Skip to comments.Bush's alternative universe
Posted on 02/08/2006 6:57:59 PM PST by Nomorjer Kinov
His State of the Union speech was yet another indication that our president, George W. Bush, lives in an alternative universe.
After hearing what the president had to say last week, one might think that he was unaware of the actions of his own administration, as well as those of his Republican Party, for the past five years.
Are we supposed to be impressed that Bush just realized that Americans are addicted to oil? Where has he been? And doesn't he know that his polices and those of the Republican majority in Congress continue to reinforce America's addiction to oil?
Doesn't the president know that he and his Republican Party provided tax incentives for Americans to purchase big SUVs?
Doesn't the president know that he and his fellow Republicans provided the oil industry with billions of dollars in tax cuts last year, even as Exxon announced that it made $35 billion in profits during 2005? Maybe he should ask that those tax cuts be returned. Obviously, the oil industry didn't need the money.
The president said that the U.S. needed to invest more in alternative energy. Meanwhile he and his fellow Republicans have cut funding for alternative energy research within the Department of Energy by over 50 percent.
The president made a big deal in his speech about how the U.S. needs to remain competitive with the rest of the world, specifically India and China, by ensuring that American students get a better education.
But doesn't the president know that his fellow Republicans in Congress voted - the day after his speech - to cut $12.7 billion in student loans for poor and middle class college students? Will someone explain to me how he plans to keep America competitive with China and India by sending fewer American children to college?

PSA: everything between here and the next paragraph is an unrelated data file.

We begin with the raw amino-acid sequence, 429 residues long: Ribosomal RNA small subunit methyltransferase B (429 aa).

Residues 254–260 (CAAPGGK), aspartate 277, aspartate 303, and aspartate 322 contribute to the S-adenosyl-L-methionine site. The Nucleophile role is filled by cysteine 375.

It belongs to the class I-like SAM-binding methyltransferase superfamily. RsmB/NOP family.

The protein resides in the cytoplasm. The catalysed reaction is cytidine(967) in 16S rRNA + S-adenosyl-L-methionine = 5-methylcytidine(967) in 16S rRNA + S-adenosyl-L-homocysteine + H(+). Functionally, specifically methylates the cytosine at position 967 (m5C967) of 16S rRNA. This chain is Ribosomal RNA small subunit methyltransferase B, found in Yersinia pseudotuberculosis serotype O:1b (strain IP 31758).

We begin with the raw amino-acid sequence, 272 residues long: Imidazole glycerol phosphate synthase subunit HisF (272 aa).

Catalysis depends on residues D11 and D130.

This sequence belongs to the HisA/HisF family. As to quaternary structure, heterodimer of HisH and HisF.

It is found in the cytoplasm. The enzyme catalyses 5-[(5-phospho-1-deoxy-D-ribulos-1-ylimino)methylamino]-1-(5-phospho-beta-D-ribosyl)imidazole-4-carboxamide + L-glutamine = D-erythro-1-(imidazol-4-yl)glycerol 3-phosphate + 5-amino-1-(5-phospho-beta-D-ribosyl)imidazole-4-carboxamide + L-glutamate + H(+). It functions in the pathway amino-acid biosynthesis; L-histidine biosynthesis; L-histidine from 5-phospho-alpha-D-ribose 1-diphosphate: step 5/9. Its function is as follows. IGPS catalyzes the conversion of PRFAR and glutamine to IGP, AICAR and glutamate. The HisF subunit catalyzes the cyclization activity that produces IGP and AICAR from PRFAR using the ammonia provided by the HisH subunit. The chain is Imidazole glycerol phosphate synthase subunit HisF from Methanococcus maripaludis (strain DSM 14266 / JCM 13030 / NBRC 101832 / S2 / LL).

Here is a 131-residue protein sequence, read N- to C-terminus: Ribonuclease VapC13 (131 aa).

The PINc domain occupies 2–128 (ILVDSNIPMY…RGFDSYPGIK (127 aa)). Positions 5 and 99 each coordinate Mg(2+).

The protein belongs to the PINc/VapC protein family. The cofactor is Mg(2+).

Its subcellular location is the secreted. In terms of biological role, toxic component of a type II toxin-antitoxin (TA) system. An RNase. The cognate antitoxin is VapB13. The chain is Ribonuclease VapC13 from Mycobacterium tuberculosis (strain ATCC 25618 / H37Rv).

The president boasted during his speech about giving $880 billion in tax cuts to Americans during his first five years in office. That's nice. But what he neglected to say is all of that money had to be borrowed, and that our children and grandchildren will be picking up the bill. He also didn't tell us that the majority of that money went to the wealthiest top 5 percent of Americans.
Nor did the president tell us that his policies have added trillions of dollars to our national debt, which is growing rapidly as we spend $1 billion per week in Iraq.
Speaking of Iraq, one week after the president said no to a $50 billion plan from a bipartisan task force to rebuild the Gulf Coast, he asked Congress for an additional $150 billion to rebuild Iraq.
How does the president and his Republican Party plan to dig us out of this fiscal hole? Pay attention to the president's proposed budget for fiscal year 2007. From what we know from early reports, social programs for Americans will see big cuts.
Isn't it interesting how Bush and the Republicans in Congress gleefully cut social programs for Americans while they don't blink an eye about spending hundreds of billions for social programs in Iraq?
What you didn't hear the president talk about during his State of the Union speech is the relationship between his cuts in the federal government's Mine Safety and Health Administration and a series of tragic mine accidents in West Virginia, why 47 million Americans still don't have health insurance or why Republicans in Congress are not fully funding the president's own No Child Left Behind program.
Bush is a good case study for why America would be better off with a Chief Executive serving one six-year term of office. And may I suggest that we implement that change effective immediately, or at least before we have to listen to him give another State of the Union address devoid of reality.
Tom Zirpoli writes from Westminster. His column appears Wednesdays. E-mail him at:
I remember the introduation of the SUV prior to the election of W. in fact, here is a list of recalled SUV's from 1985. It's not likely these SUV's were sold as a result of the tax policies of a future president.
More likely they were produced as an inevitable result of market forces that impelled auto manufacturers to look for a replacement vehicle to the dying station wagon. As we remember, the station wagon was classified as a car, thus subject to the CAFE standards. People still needed the interior room but the auto manufacturers couldn't comply with arbitrary mileage requirements. The station wagon officially died in 1996 when the Caprice and the Roadmaster ceased production.
As a reminder, the impeached former president, clinton was in charge in 1996. As the station wagon died, and men rejected their wive's minivans, they turned to SUV's, during the tenure of the first impeached elected (and black) president.